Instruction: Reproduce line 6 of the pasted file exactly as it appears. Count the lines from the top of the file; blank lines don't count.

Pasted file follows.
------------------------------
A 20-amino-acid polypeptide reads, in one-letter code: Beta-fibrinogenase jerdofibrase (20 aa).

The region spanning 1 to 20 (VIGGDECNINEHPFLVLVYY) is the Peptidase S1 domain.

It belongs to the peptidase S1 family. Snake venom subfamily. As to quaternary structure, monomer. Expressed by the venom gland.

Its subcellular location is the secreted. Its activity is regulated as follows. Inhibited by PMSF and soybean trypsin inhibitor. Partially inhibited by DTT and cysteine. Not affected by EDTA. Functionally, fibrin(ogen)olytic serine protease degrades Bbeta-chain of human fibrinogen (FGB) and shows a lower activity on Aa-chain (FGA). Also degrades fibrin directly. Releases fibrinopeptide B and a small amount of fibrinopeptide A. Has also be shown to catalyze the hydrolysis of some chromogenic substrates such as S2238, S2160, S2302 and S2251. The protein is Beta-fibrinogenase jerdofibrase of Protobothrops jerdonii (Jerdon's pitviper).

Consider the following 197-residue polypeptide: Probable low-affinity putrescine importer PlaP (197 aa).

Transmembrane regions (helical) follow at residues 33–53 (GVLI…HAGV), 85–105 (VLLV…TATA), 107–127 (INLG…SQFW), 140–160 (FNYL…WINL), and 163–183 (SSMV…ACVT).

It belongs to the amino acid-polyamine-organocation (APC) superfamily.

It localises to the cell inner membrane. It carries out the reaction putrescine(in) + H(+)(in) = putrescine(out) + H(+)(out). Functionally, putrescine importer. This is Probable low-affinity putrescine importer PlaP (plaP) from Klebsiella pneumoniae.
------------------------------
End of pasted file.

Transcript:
Transmembrane regions (helical) follow at residues 33–53 (GVLI…HAGV), 85–105 (VLLV…TATA), 107–127 (INLG…SQFW), 140–160 (FNYL…WINL), and 163–183 (SSMV…ACVT).